‘People of color against Trump’ protest outside JFSB

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BYU students Kyle Ke, Jeremiah Poti and Trey Hall stand with signs protesting the election of Donald Trump as President of the United States. (Camilla Stimpson)

The day following the 2016 presidential election some students were seen on campus wearing red, white and blue, “Make America Great Again” hats and other patriotic attire. BYU students, Jeremiah Poti, Trey Hall and Kyle Ke were instead found standing in front of the Joseph F. Smith Building with signs that read “Colored People Against Trump” and “Make America Hate Again.”

“Last night after the election I felt isolated and alone, even afraid,” Poti said. “There are those who even felt threatened that America would elect someone like Donald Trump.”

Poti started the peaceful protest Wednesday afternoon to help others with similar feelings know they are not alone. He was later joined by his roommates Hall and Ke.

“My goal is to bring comfort and solidarity to those out there who might have felt alone and afraid,” Poti said. “(We want) to contact them and let them know that they’re not the only ones out there feeling alone and feeling afraid and overall feeling threatened by America choosing Trump to be their president.”

Poti and Hall said they have been receiving positive and respectful feedback during their protests. They have received hugs, high fives, comments of people wanting to get involved and questions. There have been no cruel comments made.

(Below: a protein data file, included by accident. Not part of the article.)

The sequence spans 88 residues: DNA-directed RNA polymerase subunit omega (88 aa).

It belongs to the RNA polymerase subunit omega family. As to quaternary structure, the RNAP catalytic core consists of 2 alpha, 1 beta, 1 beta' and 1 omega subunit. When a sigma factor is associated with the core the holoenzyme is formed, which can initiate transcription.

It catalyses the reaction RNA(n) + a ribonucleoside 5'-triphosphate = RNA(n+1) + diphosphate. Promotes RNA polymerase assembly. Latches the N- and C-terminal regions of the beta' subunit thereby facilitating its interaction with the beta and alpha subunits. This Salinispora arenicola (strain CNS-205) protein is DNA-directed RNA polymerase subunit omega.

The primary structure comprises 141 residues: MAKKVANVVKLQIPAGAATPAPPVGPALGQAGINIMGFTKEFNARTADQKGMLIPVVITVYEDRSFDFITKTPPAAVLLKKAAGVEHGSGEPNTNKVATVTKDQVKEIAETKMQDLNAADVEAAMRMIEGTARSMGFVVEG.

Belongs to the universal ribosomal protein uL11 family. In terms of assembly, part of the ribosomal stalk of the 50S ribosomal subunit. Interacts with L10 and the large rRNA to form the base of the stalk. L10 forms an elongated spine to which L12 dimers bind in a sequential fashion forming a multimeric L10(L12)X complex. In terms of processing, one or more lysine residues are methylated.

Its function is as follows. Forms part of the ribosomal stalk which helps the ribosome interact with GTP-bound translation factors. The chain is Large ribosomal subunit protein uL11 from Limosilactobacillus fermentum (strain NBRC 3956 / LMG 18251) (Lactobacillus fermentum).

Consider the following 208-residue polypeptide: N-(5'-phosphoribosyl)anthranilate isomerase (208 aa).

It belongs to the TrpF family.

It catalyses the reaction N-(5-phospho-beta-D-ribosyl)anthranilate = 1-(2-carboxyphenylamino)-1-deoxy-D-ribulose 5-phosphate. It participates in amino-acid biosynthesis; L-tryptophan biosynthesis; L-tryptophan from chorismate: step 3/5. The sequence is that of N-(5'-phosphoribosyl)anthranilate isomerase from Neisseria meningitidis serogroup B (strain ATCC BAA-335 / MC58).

“It’s been a positive experience,” Poti said. “I wouldn’t expect anyone on this campus to throw things.”

Hall said this issue is important to him, as he personally experienced prejudice from others because of his skin color. He feels Trump is tearing humanity against each other because of their race or gender, and not uniting the people despite differences.

“For somebody to just look at you and not like you because of the color of your skin, or because you’re a female, or because you’re not rich like him? It makes no sense,” Hall said. “This (isn’t) a black issue, a white issue, a brown issue; it’s an ‘us’ issue.”

Hall also said it isn’t as much of a Democrat or Republican issue as it is a community issue, and he wants other people to understand their opinions.

“Everyone’s entitled to their political views,” Hall said. “We’re not trying to persuade anyone to think how we think. This is … a humanity issue. It’s people trying to do the right thing.”

Chinese-born, Canadian-raised Ke thinks this issue is important despite being a Canadian citizen because of the close relationship Canada has with America.

“Canada works really tightly with the United States. Trump has talked about how he’s going to shut down some trade deals with certain countries, and the trade with the United States is a quarter of the Canadian economy,” Ke said. “He’s not just affecting the U.S.”

Ke said Trump’s election has tainted his view of the United States and why he chose to come here.

“I feel like being in the U.S. as a Canadian, I feel embarrassed,” Ke said “I started questioning my decision to come here. Why did I come to the U.S? It’s supposed to have freedom and the truth; the American dream. But I’m starting to question the American dream.”

Poti and Hall said they will be protesting every day this week, particularly during high traffic times of the day when more students will be on campus and moving between different classes.

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